A Western Woman in Saudi Arabia: ‘The Rules Are Different Here’

Travel Blog  •  Julia Ross  •  06.06.07 | 4:12 PM ET

imageAs a woman, I relish the freedom of traveling alone but admit there are times and places where gender matters. Just last week, on my first trip to Vietnam, I found myself fending off aggressive touts and motorcycle taxis on every street corner in Hanoi while male tourists walked by unnoticed. An annoyance, but nothing on par with Los Angeles Times reporter Megan Stack’s experiences in Saudi Arabia. In a riveting story, Stack recounts, in very personal terms, the rising anger she felt at being treated as a “lesser being” during four years of covering the kingdom as the paper’s Cairo bureau chief.

She’s told she has to sit in the roped off “family section” at Starbucks and struggles to evade the religious police while interviewing a male government official. But it’s having to wear traditional Islamic dress that stirs her resentment most.

“By the time I boarded the plane, I was in a temper. I yanked at the clasps, shrugged off the abaya like a rejected embrace. I crumpled it up and tossed it childishly into the airplane seat,” she writes. “Then I was just standing there, feeling stripped in my jeans and blouse. My limbs felt light, and modesty flashed through me. I was aware of the skin of my wrists and forearms, the triangle of naked neck. I scanned the eyes behind me, looking for a challenge. But none came. The Saudi passengers had watched my tantrum impassively.”

Related on World Hum:
* Chador Etiquette
* Saudia Arabia Lifts Photo Ban for Tourists

Photo by Alan Light via Flickr, (Creative Commons).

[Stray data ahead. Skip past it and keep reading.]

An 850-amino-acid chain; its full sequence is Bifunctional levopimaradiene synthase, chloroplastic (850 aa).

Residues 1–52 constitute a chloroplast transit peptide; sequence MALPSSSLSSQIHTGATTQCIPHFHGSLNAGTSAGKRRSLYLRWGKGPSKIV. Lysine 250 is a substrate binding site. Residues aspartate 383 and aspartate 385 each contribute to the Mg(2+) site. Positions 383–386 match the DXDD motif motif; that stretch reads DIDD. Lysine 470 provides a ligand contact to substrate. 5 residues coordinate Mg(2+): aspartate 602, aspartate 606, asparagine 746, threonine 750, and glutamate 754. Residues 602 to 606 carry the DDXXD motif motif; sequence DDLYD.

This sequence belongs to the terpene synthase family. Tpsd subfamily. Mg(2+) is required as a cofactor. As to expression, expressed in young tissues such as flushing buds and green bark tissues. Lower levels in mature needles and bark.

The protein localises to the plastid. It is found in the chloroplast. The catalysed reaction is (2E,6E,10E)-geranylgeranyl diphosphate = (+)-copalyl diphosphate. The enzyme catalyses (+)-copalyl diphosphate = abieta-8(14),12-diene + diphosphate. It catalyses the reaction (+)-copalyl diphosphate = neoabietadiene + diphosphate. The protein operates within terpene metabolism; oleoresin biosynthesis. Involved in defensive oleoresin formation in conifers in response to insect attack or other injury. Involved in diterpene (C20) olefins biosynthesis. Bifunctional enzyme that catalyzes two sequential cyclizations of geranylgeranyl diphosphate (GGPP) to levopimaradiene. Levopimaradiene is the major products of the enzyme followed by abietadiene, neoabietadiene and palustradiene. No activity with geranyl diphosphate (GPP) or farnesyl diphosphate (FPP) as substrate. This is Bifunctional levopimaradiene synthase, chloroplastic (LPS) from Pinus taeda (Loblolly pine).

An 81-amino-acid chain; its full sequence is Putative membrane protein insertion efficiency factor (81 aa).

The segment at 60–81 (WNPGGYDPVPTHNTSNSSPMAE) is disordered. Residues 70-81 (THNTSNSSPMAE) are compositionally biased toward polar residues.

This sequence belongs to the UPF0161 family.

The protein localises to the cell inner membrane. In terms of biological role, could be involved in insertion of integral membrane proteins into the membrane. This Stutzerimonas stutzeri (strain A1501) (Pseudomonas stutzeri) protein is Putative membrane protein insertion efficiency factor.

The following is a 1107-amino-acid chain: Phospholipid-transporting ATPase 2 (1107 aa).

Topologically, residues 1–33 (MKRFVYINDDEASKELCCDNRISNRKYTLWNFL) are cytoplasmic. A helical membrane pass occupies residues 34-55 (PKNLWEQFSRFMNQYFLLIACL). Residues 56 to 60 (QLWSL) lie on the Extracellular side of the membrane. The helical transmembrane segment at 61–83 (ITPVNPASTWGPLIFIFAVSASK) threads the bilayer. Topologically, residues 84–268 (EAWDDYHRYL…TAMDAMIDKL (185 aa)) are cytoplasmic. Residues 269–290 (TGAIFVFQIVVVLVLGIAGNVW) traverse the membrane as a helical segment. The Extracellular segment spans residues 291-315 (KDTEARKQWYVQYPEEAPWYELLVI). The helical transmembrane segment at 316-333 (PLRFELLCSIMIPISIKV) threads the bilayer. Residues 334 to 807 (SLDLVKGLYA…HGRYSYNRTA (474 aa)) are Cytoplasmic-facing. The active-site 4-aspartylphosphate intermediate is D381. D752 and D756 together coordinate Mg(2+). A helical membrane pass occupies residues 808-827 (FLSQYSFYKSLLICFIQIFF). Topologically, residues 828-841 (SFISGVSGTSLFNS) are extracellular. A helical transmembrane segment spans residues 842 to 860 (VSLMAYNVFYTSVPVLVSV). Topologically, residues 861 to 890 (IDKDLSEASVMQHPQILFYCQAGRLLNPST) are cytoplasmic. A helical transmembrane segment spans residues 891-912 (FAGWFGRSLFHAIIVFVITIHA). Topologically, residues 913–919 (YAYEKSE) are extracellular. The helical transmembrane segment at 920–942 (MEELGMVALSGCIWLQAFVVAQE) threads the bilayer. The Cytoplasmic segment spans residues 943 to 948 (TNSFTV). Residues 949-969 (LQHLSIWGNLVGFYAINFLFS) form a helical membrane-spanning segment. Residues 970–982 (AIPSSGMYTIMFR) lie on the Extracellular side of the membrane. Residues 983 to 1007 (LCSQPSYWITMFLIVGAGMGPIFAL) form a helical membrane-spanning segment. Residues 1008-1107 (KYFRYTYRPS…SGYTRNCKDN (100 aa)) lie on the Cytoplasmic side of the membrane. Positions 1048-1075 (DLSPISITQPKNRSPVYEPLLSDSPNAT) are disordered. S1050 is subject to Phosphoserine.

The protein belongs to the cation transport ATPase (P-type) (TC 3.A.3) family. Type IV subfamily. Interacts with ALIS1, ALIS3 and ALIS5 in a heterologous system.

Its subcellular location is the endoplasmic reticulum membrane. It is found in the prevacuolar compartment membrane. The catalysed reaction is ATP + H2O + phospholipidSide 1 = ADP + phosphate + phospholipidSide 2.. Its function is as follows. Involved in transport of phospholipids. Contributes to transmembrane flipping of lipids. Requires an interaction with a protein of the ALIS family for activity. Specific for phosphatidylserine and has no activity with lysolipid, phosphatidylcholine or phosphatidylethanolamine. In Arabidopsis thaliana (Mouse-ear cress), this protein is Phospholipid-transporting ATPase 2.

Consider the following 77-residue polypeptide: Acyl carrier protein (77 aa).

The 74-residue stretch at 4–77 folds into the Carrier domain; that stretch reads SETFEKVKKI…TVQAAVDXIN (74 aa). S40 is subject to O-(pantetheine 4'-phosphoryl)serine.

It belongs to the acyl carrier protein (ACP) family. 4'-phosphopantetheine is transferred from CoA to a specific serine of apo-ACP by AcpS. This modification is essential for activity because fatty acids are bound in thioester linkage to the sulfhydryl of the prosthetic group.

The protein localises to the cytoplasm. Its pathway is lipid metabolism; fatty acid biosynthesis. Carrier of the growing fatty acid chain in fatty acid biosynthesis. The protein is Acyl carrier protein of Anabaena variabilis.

Julia Ross is a Washington, DC-based writer and frequent contributor to World Hum. She has lived in China and Taiwan, where she was a Fulbright scholar and Mandarin student. Her writing has appeared in the Washington Post, Time, Christian Science Monitor, Plenty and other publications. Her essay, Six Degrees of Vietnam, was shortlisted for "The Best American Travel Writing 2009."

2 Comments for A Western Woman in Saudi Arabia: ‘The Rules Are Different Here’

Eva 06.07.07 | 4:14 PM ET

Thanks for this, it was a great article. I’ve always been a little puzzled by the free pass Saudi Arabia seems to have been given on this issue; the contrast with Western concern for the welfare of Afghan women is apt.

Throughout my undergrad I fought a running battle with my (mostly male) colleagues in African and Middle Eastern history classes about the limits of cultural sensitivity. It’s tricky stuff and the author here has really worked through it thoughtfully.

Marilyn Terrell 06.09.07 | 12:54 AM ET

The limits of cultural sensitivity—that’s a good way to put it, Eva.  Worth pondering.  A fascinating and depressing story.

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